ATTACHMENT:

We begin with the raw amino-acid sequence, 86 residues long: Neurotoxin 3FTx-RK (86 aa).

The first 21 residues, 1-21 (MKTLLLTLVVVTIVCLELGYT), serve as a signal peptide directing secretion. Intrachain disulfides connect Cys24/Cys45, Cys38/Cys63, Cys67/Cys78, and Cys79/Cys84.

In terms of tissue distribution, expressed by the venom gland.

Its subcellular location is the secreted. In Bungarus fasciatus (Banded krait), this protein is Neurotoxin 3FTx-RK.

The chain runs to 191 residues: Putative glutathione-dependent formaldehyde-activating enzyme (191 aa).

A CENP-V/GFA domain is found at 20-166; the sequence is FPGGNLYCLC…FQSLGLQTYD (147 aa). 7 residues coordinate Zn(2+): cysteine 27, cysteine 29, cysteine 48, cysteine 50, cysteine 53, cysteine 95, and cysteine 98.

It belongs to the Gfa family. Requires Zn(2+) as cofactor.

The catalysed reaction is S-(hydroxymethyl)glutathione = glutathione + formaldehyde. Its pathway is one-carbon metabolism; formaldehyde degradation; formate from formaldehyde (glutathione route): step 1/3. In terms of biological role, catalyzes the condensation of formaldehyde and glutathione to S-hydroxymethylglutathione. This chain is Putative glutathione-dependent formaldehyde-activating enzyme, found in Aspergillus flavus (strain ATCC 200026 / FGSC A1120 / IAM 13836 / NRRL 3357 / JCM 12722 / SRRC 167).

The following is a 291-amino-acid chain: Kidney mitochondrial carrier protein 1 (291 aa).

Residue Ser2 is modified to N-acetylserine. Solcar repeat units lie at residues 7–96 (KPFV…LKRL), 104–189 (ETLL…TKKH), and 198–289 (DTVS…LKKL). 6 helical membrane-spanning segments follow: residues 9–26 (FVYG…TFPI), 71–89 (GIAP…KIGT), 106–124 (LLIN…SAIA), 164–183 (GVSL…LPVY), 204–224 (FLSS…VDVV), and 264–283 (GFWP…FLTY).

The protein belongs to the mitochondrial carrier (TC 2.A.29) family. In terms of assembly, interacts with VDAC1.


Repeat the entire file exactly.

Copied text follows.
We begin with the raw amino-acid sequence, 86 residues long: Neurotoxin 3FTx-RK (86 aa).

The first 21 residues, 1-21 (MKTLLLTLVVVTIVCLELGYT), serve as a signal peptide directing secretion. Intrachain disulfides connect Cys24/Cys45, Cys38/Cys63, Cys67/Cys78, and Cys79/Cys84.

In terms of tissue distribution, expressed by the venom gland.

Its subcellular location is the secreted. In Bungarus fasciatus (Banded krait), this protein is Neurotoxin 3FTx-RK.

The chain runs to 191 residues: Putative glutathione-dependent formaldehyde-activating enzyme (191 aa).

A CENP-V/GFA domain is found at 20-166; the sequence is FPGGNLYCLC…FQSLGLQTYD (147 aa). 7 residues coordinate Zn(2+): cysteine 27, cysteine 29, cysteine 48, cysteine 50, cysteine 53, cysteine 95, and cysteine 98.

It belongs to the Gfa family. Requires Zn(2+) as cofactor.

The catalysed reaction is S-(hydroxymethyl)glutathione = glutathione + formaldehyde. Its pathway is one-carbon metabolism; formaldehyde degradation; formate from formaldehyde (glutathione route): step 1/3. In terms of biological role, catalyzes the condensation of formaldehyde and glutathione to S-hydroxymethylglutathione. This chain is Putative glutathione-dependent formaldehyde-activating enzyme, found in Aspergillus flavus (strain ATCC 200026 / FGSC A1120 / IAM 13836 / NRRL 3357 / JCM 12722 / SRRC 167).

The following is a 291-amino-acid chain: Kidney mitochondrial carrier protein 1 (291 aa).

Residue Ser2 is modified to N-acetylserine. Solcar repeat units lie at residues 7–96 (KPFV…LKRL), 104–189 (ETLL…TKKH), and 198–289 (DTVS…LKKL). 6 helical membrane-spanning segments follow: residues 9–26 (FVYG…TFPI), 71–89 (GIAP…KIGT), 106–124 (LLIN…SAIA), 164–183 (GVSL…LPVY), 204–224 (FLSS…VDVV), and 264–283 (GFWP…FLTY).

The protein belongs to the mitochondrial carrier (TC 2.A.29) family. In terms of assembly, interacts with VDAC1.